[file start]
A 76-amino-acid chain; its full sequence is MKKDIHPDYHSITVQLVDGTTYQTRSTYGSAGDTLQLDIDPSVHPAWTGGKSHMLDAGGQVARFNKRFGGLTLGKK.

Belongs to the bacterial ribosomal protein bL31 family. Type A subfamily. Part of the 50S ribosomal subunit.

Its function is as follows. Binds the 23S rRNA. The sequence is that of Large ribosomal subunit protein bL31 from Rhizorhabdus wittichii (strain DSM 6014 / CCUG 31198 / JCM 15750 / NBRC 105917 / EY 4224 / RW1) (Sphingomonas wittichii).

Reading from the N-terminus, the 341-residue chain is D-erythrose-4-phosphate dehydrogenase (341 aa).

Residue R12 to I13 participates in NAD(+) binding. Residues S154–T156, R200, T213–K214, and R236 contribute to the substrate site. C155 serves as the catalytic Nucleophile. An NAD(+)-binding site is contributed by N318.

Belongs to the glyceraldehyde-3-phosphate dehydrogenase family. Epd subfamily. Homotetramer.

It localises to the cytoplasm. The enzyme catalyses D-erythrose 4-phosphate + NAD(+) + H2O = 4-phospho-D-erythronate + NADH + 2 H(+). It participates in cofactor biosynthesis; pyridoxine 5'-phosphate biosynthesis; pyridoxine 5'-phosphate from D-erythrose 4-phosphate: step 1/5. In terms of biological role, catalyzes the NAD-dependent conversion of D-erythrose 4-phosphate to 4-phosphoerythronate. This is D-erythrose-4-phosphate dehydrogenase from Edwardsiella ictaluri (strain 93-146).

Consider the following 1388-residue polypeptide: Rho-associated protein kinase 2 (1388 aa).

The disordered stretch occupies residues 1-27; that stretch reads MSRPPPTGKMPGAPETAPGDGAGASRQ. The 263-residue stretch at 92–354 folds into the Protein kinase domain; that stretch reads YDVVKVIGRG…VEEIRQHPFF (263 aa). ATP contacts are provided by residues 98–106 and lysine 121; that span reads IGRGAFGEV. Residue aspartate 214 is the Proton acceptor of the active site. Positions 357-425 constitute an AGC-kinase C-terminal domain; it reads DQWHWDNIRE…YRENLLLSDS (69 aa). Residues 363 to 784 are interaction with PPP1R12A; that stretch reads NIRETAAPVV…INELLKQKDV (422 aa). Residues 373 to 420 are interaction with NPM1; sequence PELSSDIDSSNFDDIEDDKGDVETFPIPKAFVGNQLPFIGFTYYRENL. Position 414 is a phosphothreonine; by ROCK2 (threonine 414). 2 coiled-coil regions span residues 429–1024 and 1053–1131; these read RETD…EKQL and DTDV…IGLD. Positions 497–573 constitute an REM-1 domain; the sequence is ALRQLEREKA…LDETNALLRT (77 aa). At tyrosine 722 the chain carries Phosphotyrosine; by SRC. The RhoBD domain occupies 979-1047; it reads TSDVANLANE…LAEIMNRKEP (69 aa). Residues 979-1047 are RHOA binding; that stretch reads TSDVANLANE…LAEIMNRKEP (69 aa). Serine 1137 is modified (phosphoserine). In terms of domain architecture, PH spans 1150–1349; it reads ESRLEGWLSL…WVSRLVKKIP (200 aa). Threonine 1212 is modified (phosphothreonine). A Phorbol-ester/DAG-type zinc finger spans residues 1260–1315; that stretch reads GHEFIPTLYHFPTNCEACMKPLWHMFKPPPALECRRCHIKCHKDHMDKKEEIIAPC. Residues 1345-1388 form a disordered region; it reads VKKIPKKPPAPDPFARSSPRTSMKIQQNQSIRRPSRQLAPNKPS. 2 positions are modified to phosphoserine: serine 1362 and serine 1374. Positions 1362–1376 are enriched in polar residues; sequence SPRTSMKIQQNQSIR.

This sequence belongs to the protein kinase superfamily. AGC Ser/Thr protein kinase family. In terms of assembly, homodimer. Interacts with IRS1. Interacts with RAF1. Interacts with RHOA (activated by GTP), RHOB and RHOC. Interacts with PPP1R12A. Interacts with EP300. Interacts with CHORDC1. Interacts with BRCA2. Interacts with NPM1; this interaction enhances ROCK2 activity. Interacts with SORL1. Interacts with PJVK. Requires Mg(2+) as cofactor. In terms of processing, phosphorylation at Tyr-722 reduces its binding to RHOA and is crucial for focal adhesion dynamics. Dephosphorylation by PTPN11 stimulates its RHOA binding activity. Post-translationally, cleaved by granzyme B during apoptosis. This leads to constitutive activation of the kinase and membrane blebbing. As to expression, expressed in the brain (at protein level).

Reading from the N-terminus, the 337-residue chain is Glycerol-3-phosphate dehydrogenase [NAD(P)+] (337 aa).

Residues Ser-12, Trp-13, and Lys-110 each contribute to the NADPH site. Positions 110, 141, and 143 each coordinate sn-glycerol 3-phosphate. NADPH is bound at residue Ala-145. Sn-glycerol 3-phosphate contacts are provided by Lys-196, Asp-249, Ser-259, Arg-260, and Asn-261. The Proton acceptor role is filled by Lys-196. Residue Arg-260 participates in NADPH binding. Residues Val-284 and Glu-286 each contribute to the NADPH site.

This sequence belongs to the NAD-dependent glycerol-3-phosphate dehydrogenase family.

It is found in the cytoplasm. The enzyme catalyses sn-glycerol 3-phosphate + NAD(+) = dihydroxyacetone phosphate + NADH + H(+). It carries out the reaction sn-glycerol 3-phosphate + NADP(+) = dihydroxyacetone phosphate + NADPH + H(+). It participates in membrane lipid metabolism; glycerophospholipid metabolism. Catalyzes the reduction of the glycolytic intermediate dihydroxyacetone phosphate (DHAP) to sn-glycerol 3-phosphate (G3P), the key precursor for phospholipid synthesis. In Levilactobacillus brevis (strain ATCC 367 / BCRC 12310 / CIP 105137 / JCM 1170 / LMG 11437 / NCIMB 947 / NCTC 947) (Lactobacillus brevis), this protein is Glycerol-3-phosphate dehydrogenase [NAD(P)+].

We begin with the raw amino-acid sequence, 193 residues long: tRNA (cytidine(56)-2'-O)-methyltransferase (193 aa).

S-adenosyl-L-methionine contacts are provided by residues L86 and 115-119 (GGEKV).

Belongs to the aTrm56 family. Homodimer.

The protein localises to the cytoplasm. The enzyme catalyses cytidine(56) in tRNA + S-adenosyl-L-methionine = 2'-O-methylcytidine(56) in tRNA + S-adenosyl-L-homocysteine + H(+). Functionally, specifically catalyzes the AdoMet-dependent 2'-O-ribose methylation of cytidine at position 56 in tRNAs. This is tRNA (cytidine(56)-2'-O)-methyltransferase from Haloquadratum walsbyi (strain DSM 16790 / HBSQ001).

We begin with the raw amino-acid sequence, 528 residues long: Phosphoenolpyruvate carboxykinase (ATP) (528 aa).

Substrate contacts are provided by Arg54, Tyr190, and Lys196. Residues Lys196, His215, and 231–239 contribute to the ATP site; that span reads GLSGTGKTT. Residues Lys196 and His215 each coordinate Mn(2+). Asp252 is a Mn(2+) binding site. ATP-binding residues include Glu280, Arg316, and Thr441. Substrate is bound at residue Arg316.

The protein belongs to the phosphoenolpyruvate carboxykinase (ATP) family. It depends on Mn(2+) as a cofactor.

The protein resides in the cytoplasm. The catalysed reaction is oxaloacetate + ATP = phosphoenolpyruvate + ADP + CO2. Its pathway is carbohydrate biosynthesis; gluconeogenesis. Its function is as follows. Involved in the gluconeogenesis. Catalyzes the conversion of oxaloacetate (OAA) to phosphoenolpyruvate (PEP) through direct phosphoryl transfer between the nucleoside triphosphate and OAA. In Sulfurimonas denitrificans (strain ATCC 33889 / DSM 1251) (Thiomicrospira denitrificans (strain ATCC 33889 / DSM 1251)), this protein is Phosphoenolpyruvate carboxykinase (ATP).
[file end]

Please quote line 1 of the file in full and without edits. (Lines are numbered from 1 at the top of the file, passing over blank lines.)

A 76-amino-acid chain; its full sequence is MKKDIHPDYHSITVQLVDGTTYQTRSTYGSAGDTLQLDIDPSVHPAWTGGKSHMLDAGGQVARFNKRFGGLTLGKK.